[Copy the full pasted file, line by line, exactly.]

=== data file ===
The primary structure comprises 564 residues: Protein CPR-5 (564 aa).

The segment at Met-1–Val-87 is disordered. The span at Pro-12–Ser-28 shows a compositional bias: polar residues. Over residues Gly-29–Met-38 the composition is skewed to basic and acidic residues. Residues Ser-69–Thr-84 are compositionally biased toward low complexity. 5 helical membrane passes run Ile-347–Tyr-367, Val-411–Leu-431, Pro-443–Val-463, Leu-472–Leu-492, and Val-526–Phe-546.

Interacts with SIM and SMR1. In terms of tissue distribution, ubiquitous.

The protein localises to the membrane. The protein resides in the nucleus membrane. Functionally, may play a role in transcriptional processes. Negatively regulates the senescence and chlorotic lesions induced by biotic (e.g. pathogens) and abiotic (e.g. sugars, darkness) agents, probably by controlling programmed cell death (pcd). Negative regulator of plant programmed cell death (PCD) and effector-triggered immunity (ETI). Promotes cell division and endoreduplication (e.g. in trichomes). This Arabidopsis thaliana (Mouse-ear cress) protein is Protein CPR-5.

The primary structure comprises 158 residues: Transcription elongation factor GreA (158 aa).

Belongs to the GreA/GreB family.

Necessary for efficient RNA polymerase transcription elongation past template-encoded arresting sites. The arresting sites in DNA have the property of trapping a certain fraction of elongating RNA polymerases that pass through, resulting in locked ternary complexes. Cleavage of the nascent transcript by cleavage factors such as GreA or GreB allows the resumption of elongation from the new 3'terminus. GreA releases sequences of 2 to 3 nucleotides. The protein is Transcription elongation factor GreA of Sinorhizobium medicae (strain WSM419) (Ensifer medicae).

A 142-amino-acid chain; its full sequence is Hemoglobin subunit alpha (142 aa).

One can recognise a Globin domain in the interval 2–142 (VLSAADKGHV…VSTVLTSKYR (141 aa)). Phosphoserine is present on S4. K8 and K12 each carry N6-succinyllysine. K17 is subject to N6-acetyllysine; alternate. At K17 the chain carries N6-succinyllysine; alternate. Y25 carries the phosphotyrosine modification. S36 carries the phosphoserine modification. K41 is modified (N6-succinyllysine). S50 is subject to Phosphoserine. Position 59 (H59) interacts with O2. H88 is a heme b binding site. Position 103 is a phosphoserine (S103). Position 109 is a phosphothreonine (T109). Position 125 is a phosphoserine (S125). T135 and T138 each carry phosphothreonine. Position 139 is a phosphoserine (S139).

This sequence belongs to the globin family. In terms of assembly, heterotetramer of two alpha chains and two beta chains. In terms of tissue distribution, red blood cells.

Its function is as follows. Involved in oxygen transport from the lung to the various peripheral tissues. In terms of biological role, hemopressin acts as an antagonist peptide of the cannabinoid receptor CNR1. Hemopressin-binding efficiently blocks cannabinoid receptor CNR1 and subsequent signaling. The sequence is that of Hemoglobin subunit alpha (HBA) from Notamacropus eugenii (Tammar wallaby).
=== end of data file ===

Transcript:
The primary structure comprises 564 residues: Protein CPR-5 (564 aa).

The segment at Met-1–Val-87 is disordered. The span at Pro-12–Ser-28 shows a compositional bias: polar residues. Over residues Gly-29–Met-38 the composition is skewed to basic and acidic residues. Residues Ser-69–Thr-84 are compositionally biased toward low complexity. 5 helical membrane passes run Ile-347–Tyr-367, Val-411–Leu-431, Pro-443–Val-463, Leu-472–Leu-492, and Val-526–Phe-546.

Interacts with SIM and SMR1. In terms of tissue distribution, ubiquitous.

The protein localises to the membrane. The protein resides in the nucleus membrane. Functionally, may play a role in transcriptional processes. Negatively regulates the senescence and chlorotic lesions induced by biotic (e.g. pathogens) and abiotic (e.g. sugars, darkness) agents, probably by controlling programmed cell death (pcd). Negative regulator of plant programmed cell death (PCD) and effector-triggered immunity (ETI). Promotes cell division and endoreduplication (e.g. in trichomes). This Arabidopsis thaliana (Mouse-ear cress) protein is Protein CPR-5.

The primary structure comprises 158 residues: Transcription elongation factor GreA (158 aa).

Belongs to the GreA/GreB family.

Necessary for efficient RNA polymerase transcription elongation past template-encoded arresting sites. The arresting sites in DNA have the property of trapping a certain fraction of elongating RNA polymerases that pass through, resulting in locked ternary complexes. Cleavage of the nascent transcript by cleavage factors such as GreA or GreB allows the resumption of elongation from the new 3'terminus. GreA releases sequences of 2 to 3 nucleotides. The protein is Transcription elongation factor GreA of Sinorhizobium medicae (strain WSM419) (Ensifer medicae).

A 142-amino-acid chain; its full sequence is Hemoglobin subunit alpha (142 aa).

One can recognise a Globin domain in the interval 2–142 (VLSAADKGHV…VSTVLTSKYR (141 aa)). Phosphoserine is present on S4. K8 and K12 each carry N6-succinyllysine. K17 is subject to N6-acetyllysine; alternate. At K17 the chain carries N6-succinyllysine; alternate. Y25 carries the phosphotyrosine modification. S36 carries the phosphoserine modification. K41 is modified (N6-succinyllysine). S50 is subject to Phosphoserine. Position 59 (H59) interacts with O2. H88 is a heme b binding site. Position 103 is a phosphoserine (S103). Position 109 is a phosphothreonine (T109). Position 125 is a phosphoserine (S125). T135 and T138 each carry phosphothreonine. Position 139 is a phosphoserine (S139).

This sequence belongs to the globin family. In terms of assembly, heterotetramer of two alpha chains and two beta chains. In terms of tissue distribution, red blood cells.

Its function is as follows. Involved in oxygen transport from the lung to the various peripheral tissues. In terms of biological role, hemopressin acts as an antagonist peptide of the cannabinoid receptor CNR1. Hemopressin-binding efficiently blocks cannabinoid receptor CNR1 and subsequent signaling. The sequence is that of Hemoglobin subunit alpha (HBA) from Notamacropus eugenii (Tammar wallaby).